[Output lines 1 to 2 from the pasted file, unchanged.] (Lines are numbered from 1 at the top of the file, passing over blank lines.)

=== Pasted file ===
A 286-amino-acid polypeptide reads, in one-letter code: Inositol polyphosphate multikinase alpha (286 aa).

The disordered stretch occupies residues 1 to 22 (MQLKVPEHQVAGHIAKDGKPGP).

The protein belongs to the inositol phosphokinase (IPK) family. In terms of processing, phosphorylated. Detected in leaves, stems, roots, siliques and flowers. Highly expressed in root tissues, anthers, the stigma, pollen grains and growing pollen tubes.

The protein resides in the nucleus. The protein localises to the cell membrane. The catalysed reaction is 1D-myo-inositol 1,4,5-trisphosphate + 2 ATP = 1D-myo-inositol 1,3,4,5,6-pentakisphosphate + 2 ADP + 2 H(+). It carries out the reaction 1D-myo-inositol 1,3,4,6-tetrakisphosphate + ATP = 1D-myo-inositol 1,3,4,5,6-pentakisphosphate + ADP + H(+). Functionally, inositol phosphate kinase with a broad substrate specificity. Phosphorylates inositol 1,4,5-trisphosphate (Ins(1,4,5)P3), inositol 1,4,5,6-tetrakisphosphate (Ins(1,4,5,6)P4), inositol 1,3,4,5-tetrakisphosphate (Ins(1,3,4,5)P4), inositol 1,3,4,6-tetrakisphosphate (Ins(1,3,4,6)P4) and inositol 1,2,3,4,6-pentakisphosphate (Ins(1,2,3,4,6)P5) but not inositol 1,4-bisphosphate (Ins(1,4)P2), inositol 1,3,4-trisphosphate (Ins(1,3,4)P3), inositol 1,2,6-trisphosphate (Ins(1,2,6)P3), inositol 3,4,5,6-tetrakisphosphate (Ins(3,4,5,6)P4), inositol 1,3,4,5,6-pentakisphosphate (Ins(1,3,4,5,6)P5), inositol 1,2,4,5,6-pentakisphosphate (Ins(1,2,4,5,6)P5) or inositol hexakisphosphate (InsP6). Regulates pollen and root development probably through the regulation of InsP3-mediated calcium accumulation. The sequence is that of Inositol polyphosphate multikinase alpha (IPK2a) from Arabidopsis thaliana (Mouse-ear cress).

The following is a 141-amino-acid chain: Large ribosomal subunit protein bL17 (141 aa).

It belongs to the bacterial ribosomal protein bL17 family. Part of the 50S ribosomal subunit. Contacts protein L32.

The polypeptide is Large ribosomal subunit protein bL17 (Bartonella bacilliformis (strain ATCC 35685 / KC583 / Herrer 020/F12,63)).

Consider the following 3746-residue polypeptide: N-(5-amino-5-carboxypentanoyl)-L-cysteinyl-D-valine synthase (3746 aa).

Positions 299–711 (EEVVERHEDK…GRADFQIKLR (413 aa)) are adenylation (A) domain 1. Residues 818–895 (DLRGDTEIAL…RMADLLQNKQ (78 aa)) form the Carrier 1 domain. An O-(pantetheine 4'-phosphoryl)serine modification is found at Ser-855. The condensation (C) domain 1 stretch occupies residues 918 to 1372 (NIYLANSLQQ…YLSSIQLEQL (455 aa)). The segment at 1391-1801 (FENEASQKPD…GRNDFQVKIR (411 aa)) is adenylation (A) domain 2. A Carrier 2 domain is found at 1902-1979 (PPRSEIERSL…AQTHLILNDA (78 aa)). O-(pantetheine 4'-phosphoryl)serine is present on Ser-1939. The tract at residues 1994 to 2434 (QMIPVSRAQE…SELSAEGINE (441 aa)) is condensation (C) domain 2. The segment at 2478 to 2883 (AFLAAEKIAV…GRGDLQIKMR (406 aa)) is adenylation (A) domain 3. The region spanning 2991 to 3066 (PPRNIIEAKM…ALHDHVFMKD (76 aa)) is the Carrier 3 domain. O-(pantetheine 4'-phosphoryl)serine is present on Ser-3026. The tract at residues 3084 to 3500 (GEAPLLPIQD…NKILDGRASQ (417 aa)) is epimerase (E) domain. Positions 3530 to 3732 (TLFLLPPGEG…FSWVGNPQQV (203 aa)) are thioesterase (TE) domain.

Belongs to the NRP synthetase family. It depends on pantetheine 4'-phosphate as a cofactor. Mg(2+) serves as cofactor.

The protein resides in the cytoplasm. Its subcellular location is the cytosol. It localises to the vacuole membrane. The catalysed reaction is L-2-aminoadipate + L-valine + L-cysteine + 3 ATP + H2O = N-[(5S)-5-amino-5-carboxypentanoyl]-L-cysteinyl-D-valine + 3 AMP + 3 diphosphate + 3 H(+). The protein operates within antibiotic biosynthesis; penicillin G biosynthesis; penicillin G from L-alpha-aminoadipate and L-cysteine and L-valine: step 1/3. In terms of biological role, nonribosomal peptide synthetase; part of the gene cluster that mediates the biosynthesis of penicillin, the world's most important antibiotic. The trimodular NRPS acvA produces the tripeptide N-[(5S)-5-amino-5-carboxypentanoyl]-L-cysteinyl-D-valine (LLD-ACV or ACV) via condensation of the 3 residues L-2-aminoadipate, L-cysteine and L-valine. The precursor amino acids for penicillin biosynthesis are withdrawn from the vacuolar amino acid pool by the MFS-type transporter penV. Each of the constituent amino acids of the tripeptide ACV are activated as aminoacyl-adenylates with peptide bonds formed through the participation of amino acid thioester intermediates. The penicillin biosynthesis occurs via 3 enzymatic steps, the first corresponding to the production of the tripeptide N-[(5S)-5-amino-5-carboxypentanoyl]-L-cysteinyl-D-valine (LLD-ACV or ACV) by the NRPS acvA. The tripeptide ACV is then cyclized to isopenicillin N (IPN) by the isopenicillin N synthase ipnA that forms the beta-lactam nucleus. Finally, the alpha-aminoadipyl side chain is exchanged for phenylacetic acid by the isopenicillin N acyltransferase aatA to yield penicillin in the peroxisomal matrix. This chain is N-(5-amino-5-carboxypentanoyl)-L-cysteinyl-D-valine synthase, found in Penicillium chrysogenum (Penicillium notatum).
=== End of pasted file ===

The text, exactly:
A 286-amino-acid polypeptide reads, in one-letter code: Inositol polyphosphate multikinase alpha (286 aa).

The disordered stretch occupies residues 1 to 22 (MQLKVPEHQVAGHIAKDGKPGP).